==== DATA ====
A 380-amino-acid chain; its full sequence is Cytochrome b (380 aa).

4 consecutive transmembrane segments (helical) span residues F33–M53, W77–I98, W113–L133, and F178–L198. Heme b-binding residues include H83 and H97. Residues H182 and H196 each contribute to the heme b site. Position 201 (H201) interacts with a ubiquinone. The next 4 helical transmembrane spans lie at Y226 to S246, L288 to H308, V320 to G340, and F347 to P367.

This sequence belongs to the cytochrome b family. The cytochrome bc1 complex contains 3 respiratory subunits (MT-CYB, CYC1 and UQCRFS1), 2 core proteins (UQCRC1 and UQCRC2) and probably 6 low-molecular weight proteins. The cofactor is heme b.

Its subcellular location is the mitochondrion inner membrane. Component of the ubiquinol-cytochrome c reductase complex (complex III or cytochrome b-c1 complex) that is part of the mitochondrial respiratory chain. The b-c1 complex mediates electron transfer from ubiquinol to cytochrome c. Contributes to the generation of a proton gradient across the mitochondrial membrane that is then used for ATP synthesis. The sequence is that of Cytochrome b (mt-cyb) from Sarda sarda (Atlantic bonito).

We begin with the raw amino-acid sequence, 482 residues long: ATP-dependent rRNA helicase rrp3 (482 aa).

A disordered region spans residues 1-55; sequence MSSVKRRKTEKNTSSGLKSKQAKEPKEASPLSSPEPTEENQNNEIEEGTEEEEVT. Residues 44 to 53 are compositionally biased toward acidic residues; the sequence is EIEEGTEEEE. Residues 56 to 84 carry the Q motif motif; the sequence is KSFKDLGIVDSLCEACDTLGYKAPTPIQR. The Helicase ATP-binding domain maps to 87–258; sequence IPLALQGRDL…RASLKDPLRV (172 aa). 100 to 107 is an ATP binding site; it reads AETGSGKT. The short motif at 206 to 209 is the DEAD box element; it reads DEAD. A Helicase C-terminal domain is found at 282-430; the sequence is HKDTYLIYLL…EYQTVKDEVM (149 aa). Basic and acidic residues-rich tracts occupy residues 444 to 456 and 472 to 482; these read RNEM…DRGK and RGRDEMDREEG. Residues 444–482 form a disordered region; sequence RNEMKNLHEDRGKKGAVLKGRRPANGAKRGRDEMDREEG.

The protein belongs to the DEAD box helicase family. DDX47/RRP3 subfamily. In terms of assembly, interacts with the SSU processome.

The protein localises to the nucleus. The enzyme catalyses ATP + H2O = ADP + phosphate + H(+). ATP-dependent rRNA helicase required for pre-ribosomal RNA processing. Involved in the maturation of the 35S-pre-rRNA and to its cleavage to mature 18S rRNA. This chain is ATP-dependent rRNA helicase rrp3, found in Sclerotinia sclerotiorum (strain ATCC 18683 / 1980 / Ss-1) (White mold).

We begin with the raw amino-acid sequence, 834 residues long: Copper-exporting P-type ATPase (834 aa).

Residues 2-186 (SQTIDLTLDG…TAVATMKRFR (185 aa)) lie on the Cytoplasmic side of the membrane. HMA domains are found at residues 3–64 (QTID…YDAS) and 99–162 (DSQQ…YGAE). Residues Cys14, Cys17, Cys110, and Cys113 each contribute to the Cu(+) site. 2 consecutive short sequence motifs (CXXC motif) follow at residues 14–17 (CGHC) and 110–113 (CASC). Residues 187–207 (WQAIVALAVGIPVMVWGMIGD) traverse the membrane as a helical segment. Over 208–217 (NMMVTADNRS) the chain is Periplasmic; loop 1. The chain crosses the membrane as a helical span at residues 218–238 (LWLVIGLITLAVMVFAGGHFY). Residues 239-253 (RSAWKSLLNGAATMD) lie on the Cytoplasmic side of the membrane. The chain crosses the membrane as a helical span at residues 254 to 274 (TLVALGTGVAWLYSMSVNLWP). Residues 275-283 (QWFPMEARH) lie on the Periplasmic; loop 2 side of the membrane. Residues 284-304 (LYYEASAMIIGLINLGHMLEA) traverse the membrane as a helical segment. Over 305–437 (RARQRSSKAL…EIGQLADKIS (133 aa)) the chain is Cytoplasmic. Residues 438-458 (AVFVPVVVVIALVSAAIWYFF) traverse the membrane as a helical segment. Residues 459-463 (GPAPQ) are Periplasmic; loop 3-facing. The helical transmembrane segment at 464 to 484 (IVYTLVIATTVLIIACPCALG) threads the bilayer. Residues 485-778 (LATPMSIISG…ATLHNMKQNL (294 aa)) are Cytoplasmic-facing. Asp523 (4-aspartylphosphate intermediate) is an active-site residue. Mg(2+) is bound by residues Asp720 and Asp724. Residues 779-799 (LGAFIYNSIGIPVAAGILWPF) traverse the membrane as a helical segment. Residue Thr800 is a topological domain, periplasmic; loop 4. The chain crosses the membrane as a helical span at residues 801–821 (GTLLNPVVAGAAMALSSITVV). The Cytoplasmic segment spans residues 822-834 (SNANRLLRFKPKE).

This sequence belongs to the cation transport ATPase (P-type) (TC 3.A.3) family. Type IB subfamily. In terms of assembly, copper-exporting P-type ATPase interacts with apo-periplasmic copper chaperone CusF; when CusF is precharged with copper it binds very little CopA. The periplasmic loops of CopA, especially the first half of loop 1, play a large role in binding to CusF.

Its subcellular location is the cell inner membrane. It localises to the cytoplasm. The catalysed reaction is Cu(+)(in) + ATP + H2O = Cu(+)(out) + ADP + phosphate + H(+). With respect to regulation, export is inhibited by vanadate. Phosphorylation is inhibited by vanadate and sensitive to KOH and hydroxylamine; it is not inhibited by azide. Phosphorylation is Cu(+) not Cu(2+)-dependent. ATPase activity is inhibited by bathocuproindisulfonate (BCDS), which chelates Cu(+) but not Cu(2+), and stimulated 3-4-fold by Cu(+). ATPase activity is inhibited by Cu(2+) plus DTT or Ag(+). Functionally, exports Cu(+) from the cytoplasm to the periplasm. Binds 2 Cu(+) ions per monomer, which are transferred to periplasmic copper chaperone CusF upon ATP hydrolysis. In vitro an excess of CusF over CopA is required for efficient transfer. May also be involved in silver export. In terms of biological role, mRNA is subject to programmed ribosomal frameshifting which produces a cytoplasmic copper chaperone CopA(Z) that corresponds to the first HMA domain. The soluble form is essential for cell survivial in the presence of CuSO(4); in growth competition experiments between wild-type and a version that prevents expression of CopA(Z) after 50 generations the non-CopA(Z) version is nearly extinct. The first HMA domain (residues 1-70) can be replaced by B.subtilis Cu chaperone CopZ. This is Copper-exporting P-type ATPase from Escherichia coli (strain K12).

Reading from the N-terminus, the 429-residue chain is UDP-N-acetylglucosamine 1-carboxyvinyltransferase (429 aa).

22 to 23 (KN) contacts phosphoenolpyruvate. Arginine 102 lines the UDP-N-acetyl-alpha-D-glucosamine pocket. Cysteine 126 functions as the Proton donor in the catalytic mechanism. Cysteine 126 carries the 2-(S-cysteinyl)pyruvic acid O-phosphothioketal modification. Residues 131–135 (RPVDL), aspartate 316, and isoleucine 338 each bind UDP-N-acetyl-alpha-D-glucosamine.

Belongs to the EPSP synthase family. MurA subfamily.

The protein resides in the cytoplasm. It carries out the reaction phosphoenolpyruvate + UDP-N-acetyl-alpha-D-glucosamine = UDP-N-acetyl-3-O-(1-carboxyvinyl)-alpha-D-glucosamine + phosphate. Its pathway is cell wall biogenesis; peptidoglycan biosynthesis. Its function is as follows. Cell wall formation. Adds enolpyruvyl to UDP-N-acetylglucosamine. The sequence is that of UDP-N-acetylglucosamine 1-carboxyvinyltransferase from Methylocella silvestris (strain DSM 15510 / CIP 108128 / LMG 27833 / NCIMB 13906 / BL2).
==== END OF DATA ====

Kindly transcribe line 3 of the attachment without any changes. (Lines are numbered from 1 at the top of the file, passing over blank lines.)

This sequence belongs to the cytochrome b family. The cytochrome bc1 complex contains 3 respiratory subunits (MT-CYB, CYC1 and UQCRFS1), 2 core proteins (UQCRC1 and UQCRC2) and probably 6 low-molecular weight proteins. The cofactor is heme b.